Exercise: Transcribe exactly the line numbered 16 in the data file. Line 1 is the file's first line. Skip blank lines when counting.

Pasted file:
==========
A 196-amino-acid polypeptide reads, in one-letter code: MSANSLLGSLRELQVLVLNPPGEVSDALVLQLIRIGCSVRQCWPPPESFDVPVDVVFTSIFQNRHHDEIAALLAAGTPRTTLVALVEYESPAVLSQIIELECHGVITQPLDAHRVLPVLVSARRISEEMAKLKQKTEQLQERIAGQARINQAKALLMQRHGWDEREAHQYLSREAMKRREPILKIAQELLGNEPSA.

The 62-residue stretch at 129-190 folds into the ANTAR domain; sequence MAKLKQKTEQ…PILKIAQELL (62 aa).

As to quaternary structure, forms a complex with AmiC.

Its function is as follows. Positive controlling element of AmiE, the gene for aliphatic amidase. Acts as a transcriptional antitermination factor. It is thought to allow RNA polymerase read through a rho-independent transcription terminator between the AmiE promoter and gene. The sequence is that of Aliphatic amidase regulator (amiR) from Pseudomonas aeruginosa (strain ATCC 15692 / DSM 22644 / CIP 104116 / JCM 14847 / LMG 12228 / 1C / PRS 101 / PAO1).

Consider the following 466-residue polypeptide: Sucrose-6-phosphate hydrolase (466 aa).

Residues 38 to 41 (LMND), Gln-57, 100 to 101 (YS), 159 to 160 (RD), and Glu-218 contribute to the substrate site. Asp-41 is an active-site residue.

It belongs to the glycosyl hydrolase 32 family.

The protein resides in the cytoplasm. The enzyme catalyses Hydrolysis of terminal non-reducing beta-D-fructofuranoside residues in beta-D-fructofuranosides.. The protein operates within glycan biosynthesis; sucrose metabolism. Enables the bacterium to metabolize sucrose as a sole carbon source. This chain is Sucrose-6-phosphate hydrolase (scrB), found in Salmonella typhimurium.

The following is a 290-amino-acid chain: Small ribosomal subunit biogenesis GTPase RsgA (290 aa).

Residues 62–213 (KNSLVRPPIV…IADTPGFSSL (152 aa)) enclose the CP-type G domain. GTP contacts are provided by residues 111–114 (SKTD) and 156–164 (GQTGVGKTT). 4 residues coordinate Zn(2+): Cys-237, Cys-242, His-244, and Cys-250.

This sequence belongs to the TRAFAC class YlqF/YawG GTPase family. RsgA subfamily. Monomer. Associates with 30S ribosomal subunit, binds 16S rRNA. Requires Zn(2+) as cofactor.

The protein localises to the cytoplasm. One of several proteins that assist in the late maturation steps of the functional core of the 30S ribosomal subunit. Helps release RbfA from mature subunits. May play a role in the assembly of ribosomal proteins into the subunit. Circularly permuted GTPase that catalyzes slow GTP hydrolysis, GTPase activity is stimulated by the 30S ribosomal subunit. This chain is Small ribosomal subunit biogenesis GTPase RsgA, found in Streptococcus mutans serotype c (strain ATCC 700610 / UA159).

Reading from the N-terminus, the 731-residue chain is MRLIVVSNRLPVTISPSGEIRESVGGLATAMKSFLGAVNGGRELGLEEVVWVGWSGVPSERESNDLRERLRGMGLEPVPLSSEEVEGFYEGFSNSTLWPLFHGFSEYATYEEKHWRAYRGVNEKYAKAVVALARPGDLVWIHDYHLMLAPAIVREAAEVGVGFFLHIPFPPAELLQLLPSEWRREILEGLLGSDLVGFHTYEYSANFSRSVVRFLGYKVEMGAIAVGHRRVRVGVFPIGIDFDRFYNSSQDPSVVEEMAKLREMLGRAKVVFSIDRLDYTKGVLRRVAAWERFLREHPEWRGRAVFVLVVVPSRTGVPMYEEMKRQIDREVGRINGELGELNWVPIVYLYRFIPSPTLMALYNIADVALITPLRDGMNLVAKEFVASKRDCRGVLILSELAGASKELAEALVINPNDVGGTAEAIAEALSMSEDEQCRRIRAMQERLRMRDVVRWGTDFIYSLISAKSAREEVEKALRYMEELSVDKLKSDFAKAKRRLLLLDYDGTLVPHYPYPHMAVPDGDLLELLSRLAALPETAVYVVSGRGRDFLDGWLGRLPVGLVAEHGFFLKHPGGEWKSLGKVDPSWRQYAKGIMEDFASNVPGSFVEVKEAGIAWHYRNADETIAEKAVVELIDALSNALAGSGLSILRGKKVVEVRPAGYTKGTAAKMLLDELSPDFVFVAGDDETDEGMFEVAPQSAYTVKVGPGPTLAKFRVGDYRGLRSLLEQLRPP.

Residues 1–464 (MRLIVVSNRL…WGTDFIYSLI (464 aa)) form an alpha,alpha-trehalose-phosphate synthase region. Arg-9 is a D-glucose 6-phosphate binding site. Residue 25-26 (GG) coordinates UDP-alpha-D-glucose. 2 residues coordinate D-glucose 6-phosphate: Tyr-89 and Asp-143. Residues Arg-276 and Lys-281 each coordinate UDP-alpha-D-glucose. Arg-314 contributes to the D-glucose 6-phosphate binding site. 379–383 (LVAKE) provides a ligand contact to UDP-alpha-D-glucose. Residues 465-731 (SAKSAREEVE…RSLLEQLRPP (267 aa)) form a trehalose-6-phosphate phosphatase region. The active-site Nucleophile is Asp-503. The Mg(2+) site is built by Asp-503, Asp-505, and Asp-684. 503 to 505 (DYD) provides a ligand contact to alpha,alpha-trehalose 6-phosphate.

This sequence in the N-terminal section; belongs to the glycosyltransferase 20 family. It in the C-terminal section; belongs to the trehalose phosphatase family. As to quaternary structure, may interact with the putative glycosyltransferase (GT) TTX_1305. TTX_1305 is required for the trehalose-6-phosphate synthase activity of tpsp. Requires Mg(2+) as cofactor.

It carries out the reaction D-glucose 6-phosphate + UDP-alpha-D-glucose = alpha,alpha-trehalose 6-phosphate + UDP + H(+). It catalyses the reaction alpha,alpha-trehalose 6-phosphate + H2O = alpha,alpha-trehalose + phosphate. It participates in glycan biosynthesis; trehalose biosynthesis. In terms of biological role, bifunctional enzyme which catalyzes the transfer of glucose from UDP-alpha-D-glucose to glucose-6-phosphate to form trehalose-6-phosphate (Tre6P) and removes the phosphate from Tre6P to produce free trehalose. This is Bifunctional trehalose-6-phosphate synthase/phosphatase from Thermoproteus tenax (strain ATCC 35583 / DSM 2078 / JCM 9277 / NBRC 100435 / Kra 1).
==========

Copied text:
It carries out the reaction D-glucose 6-phosphate + UDP-alpha-D-glucose = alpha,alpha-trehalose 6-phosphate + UDP + H(+). It catalyses the reaction alpha,alpha-trehalose 6-phosphate + H2O = alpha,alpha-trehalose + phosphate. It participates in glycan biosynthesis; trehalose biosynthesis. In terms of biological role, bifunctional enzyme which catalyzes the transfer of glucose from UDP-alpha-D-glucose to glucose-6-phosphate to form trehalose-6-phosphate (Tre6P) and removes the phosphate from Tre6P to produce free trehalose. This is Bifunctional trehalose-6-phosphate synthase/phosphatase from Thermoproteus tenax (strain ATCC 35583 / DSM 2078 / JCM 9277 / NBRC 100435 / Kra 1).